19th-century Botanist Quotes
If we may use a metaphor, we might say that Botanical Science is like a mountaineer, who, after long, weary climbing, only discovers that after all there still rises - steep and apparently impossible to scale - the real peak; but, notwithstanding this, on casting his eyes around, he finds himself well rewarded for the toil he has undergone.
[Luigi Ferrarese] is an enlightened and philanthropic physician of Naples, who has for several years been zealously pursuing the study of Phrenology, and endeavouring to promote its application to those branches of science, morals and legislation, which he perceives it so well calculated to benefit. He has met with much persecution, but he has persevered, and it is with pleasure we perceive that there is one mind at least, in Naples, imbued with the importance of his views
It was to Hofmeister, working as a young man, an amateur and enthusiast, in the early morning hours of summer months, before business, at Leipzig in the years before 1851, that the vision first appeared of a common type of Life-Cycle, running through Mosses and Ferns to Gymnosperms and Flowering Plants, linking the whole series in one scheme of reproduction and life-history.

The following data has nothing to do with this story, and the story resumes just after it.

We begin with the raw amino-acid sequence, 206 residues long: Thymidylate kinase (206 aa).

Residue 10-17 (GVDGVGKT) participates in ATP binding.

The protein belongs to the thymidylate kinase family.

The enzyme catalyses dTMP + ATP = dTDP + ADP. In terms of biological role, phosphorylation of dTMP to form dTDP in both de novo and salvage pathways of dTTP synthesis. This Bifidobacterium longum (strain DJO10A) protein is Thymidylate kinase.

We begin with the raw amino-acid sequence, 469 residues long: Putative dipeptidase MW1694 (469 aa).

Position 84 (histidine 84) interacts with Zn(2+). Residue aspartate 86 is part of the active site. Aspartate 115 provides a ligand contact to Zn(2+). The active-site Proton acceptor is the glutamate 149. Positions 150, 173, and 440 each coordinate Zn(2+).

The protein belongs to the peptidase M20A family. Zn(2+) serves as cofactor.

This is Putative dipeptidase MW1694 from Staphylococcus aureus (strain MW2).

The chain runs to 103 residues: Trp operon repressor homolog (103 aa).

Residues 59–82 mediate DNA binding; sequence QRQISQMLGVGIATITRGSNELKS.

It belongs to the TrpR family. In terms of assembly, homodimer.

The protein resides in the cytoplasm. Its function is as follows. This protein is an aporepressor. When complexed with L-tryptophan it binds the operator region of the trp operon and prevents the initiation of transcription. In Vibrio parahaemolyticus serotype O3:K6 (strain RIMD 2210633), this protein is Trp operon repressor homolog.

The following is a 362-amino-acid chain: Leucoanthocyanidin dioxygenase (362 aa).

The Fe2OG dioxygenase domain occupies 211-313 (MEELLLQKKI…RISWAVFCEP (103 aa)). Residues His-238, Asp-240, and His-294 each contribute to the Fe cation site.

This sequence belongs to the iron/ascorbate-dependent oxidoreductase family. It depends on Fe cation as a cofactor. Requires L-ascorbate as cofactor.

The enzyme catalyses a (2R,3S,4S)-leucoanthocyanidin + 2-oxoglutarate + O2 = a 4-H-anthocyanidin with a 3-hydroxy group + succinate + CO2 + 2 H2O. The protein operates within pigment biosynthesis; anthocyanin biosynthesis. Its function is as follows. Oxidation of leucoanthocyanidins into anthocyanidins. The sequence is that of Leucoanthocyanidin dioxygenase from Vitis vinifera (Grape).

The creation of man or the growth of a state is as natural as the formation of an apple or the growth of a snowbank. All are alike supernatural, for they all rest on the huge unseen solidity of the universe, the imperishability of matter, the conservation of energy, and the immanence of law.
I think the true gardener is a lover of his flowers, not a critic of them. I think the true gardener is the reverent servant of Nature, not her truculent, wife-beating master. I think the true gardener, the older he grows, should more and more develop a humble, grateful and uncertain spirit.
I must own I had always looked on worms as amongst the most helpless and unintelligent members of the creation; and am amazed to find that they have a domestic life and public duties! I shall now respect them, even in our Garden pots; and regard them as something better than food for fishes.